Illustration by Sophia
"Try turning your shoulders halfway between me and Levi," Maselyn suggested.
"I'll lose sight of the playing field," Quincy rebutted. Crichton didn't wait for him to decide before he threw the switch. The gears in the ceiling made a different sound just then, more of a whine. When Crichton shut the machines down, they found it wasn't the meat-hooks at all. It was a siren "Does that mean..."
"The Tempest Bay," Levi clipped, "Take thirty minutes to make sure non-combatants are locked down and combatants are on a ship. Then report to the Lake Lady in the Tempest Bay, all of you." His jacket kicked out behind him on his way out the door. When Quincy collapsed his swords, he found the same question on both Maselyn and Crichton's face. You ready?
No sooner than they left the locker, Quincy, Maselyn, and Crichton broke ways. Quincy headed straight for Barrel's Bottom to fill Corman in and entrust May to him for the trials to come. He pecked the top of her wide-eyed head before heading down Detaunt. Most people had already abandoned their business to rush indoors, or into the watery channels that pumped out the Summit's naval force. The lingerers were elderly or young.
"Inside," Quincy clarified to one grey gentlemen, who couldn't quite understand the chaos. "There's going to be a battle. Away from the city, but we need the streets empty to be safe," he explained to a woman who was around how old his mother would have been. Most older folk were easily ushered inside or took his arm to be guided.
The younger ones were trickier. They wanted to fight. Quincy could hardly blame them, after his own time on the sidelines. He could only help their badgering mothers gain enough purchase to get them inside, but it was one hard-fought scolding after another. According to passing store clocks, it'd been twenty minutes. He figured he could send three more kids to safety before he was due in the Tempest Bay. Then a young man his size trudged right into him.
"Sorry," he mumbled, more to himself. Quincy might have let the boy go, if not for the wail that followed him from the porch of his house. The woman's pleas were like a piston, kicking Quincy's arm out to grab him. "Hey, what gives?"
"You need to stay with her," Quincy said.
"I need to fight," the boy tried to wrench his arm away. "Let me go!" he barked, when he couldn't shake Quincy's grip.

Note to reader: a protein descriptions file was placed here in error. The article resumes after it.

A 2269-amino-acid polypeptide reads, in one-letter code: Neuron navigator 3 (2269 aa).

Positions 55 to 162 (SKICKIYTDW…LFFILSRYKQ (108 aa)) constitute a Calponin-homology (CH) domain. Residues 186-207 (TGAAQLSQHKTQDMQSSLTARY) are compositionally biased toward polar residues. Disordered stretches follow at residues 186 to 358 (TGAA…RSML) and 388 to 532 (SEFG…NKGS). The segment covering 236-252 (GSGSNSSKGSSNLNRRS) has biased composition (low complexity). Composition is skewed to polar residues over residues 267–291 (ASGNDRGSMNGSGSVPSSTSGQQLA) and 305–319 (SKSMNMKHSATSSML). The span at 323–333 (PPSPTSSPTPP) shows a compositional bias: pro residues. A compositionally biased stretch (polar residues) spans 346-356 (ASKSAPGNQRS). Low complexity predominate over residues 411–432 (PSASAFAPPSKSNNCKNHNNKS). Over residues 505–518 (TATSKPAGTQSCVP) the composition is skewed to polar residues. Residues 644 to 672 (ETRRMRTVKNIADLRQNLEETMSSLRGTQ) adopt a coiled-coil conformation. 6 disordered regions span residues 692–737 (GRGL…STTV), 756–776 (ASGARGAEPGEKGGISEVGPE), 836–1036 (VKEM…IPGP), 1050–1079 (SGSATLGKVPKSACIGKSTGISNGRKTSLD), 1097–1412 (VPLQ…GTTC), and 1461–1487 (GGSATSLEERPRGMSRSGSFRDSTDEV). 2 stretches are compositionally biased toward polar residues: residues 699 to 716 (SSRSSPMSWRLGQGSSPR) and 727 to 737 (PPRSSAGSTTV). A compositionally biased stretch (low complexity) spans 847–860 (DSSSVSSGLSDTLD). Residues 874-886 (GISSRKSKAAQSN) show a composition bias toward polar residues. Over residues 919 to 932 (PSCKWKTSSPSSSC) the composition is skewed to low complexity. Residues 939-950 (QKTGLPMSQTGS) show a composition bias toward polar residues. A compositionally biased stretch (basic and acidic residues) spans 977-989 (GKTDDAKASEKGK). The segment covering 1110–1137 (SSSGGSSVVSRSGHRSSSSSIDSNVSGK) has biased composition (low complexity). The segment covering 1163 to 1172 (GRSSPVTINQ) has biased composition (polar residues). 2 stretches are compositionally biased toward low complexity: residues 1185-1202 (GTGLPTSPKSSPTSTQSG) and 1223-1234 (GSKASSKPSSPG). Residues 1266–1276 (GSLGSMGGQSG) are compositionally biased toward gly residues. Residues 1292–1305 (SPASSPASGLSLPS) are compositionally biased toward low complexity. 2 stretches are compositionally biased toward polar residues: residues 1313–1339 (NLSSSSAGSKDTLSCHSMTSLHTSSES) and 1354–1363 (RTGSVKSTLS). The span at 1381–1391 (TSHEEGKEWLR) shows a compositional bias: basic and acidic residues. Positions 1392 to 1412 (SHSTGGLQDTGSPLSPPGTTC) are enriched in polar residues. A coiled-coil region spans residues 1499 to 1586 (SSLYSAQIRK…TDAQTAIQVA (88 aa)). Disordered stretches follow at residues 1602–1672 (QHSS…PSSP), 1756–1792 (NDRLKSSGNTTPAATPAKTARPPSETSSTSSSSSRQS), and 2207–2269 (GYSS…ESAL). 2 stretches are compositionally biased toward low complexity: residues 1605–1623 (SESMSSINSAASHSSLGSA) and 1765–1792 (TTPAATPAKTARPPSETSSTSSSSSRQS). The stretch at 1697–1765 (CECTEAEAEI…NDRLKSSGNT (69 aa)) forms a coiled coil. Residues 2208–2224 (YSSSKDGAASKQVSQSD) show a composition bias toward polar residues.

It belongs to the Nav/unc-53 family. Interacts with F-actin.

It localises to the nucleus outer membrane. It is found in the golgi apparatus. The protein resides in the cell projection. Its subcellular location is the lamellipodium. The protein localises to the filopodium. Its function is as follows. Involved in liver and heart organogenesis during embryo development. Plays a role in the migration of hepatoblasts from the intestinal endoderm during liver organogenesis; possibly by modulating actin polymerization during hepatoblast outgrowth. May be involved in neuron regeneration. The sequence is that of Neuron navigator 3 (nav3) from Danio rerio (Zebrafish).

"Stay with her." Seeing that fist wind and reacting in time was Quincy's training made manifest. His chest snapped back, away from the strike. The boy had no hope of regaining his balance before Quincy spun him in a momentous circle. He snatched the telescope blade from the boy's belt before tossing him at the porch. The boy shook off the disorientation and charged again. Quincy cocked his arm around flying knuckles and rocketed a blow past him. Throwing out a leg was enough to put the boy on his knees.
"Why..." he sobbed into the ground, "Why won't anyone let me help?"
"Billy!" the woman on the porch cried out, "Come back here! Don't you dare leave me like your daddy!" Billy's fists clenched against the faded pavement. Quincy forgot about time constraints. He forgot about Bragg. He forgot about everything, besides those hours he'd been Billy, staring into the ceiling of his old room with a failed test crumpled on his desk, and what it'd led him to do. He could never bring back the incinerated souls from Roseyard. But, maybe he could take the bullets out of Billy's gun before he shot at someone in anger. Quincy knelt to give him his hand.
"I keep telling him," the woman sobbed, "Not everyone can be Blackstar." Billy looked like he might hock a glob in Quincy's hand, but he choked it down with his pride.
"That's... not exactly true," said Quincy. He pulled Billy up. "Anyone can be Blackstar. You can help keep things from breaking into chaos here without the Summit," he said to the woman. To Billy, wandering half-ashamedly back to his porch, "You're the first line of defense here now." He offered the boy his telescope blade back. Billy glanced the weapon, then the giver, before taking it. Quincy thought back a couple months. He might have taken the blade and run, but Billy seemed more sensible.
"What about you?" he said, belting the blade.
"I'm going to see what I can do about Bragg," Quincy sighed. He left a whispering chorus of,
"It's him..." behind when he turned, and they saw the symbol on his back.
The Lake Lady tore out ahead of Maselyn's fleet, east from the city, for the Avalons. When Bragg's ships rounded the northern curve of the city, the Summit was miles out. Their navy spread like a shield behind them. Levi leaned over the railing beside Quincy, mumbling into his earpiece, while Maselyn and Adrian kept the nauseous Crichton company below deck.
"A few probes touched down in Islaire, but most of Bragg's men are tailing us," Levi announced.
"Are ye certain?" Corman squinted at distant waters, "Ahead on yer left, Scopes." The worry in his voice was enough for even Levi to take him seriously. He spun to read the distance.
"Small fleet blocking the east, led by a Ranger!" Levi shouted to the scattered Summit.
"Raines," Quincy surmised.
"By the time our fleet catches up, Bragg and his pirates could box us in from behind."
"What about... the southern Dunes?" Crichton called up between wretches and gags.
"Viable," said Levi, "If we get there fast enough, we could claim a height advantage. In favor?" The ship resounded unanimously. "Set sail, Corman. I'll let the others know." Levi muttered the update into his earpiece.
The Lake Lady jerked sideways, on course for a barren, sandy war-ground.
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